Walking the horse pasture to check for dangers is a habit I try to make routine. After a heavy rain is a good time to check for holes. I have seen broken legs with jagged bone shards sticking out as a result of a horse running through the field and stepping in a hole. I remember one whose hind leg went down about 2 feet into a hole and as he tried to get up he flipped over sideways and dislocated his hip. How does a hole suddenly appear in your pasture? Many years ago most of the pastures in western Oregon were forest land. After the trees were logged, the land was cleared and leveled, but during this process some of the stumps and logs were buried. As the wood rots, rainwater follows these tunnels and makes them larger. Eventually the ground caves in which sometimes results in a shallow depression, but other times it looks like a post hole. We had a small hole appear that took an entire tractor bucket of gravel to fill - one shovel full at a time! Gravel is better than dirt for filling holes, especially if they are full of water.

I never ignore anything that poses an entanglement threat. This includes, but is not limited to twine, wire, rope, clothes line, fencing, and cable. Try taking a piece of twine and wrapping it tightly around your arm just below the elbow and then pull on it. If you were to pull hard enough it would cut through your arm and peel your flesh away leaving only the bone. The vet calls this “de-gloving” and I have seen it more than once on a horse’s leg. I hope you never see it.

If your horse gets out, wanders onto the road, and gets hit by a car, you may be found negligent and therefore responsible for any damages and injuries. I have been called to the aftermath of three auto-horse accidents and can say that a horse has an incredible amount of blood which makes for a gruesome sight. Thankfully no people were seriously injured in those particular collisions, although the vehicles sustained major damage.

Keeping fences safely maintained is another priority. I don’t know if there really is such a thing as a horse-safe fence, but I do know that loose fences, leaning fences, and those overgrown with berry vines or weeds are all hazardous to horses for multiple obvious reasons.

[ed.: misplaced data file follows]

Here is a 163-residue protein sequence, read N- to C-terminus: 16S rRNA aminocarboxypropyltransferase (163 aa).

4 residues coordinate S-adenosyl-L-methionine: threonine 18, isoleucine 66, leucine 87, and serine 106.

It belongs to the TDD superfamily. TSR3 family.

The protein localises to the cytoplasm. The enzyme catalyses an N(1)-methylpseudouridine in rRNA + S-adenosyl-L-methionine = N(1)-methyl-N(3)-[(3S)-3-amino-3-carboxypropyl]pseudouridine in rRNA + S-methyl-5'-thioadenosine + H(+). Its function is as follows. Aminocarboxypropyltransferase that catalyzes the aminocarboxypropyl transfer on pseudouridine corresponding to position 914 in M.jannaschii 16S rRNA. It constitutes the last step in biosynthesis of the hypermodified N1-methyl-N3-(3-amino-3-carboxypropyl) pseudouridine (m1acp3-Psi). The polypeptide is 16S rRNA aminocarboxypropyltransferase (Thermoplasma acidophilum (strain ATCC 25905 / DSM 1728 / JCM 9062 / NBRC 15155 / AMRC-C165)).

If you have a fence with loose wire and leaning metal t-posts please fix it today. On three occasions I have picked up horses that were impaled and eviscerated when they became entangled, chased, or were spooked near a leaning t-post. The horse does not just lie down and die quietly; it is an awful sight to see. We have t-posts on our property, and I do not believe they are inherently dangerous if they are property maintained. I have never picked up a horse from a fence accident where the fences were well maintained with a visual barrier such as white electric tape at chest height.

I have picked up several horses as a result of blood poisoning caused by an abscess or a puncture wound. Nails sticking out of boards, fence posts, or the side of the barn can cause this. If promptly treated they almost always get better. We are fortunate to have some wonderful, dedicated veterinarians here so when you are in doubt, call them out!

Don't leave loose equipment on your horse that should be snug. I have seen several horses become entangled in turn-out blankets that became loose. They freaked out, mortally injuring themselves. If you ride western and use a back cinch, keep it snug. A loose back cinch not only looks dorky, it isn't doing its job and it is dangerous. Imagine you are walking down a trail, your horse steps on a short, stout branch with his front foot and the branch kicks up and goes between the cinch and his belly. He is startled so he jumps which causes the branch to impale him and start stirring up his insides. I've only seen this once, but that was enough.

One parting piece of advice: if you are lounging your young horse while riding a 4-wheeler, stay very alert! She might get scared and jump in front of you. If you don't stop fast enough you might hit her front leg and break it. Yes, sadly, this really happened.

In the past eight years I have seen more tears and been around more grieving people than I thought I would ever see in a lifetime. If you read this and follow some of these suggestions you will never know if they saved you and your horse some pain, but if you don’t bother to follow this advice and your horse has one of these "accidents" you can probably add the guilt of knowing that you knew better to your grief and tears. If by writing this I help one young filly to become an old grey mare, it was worth my time.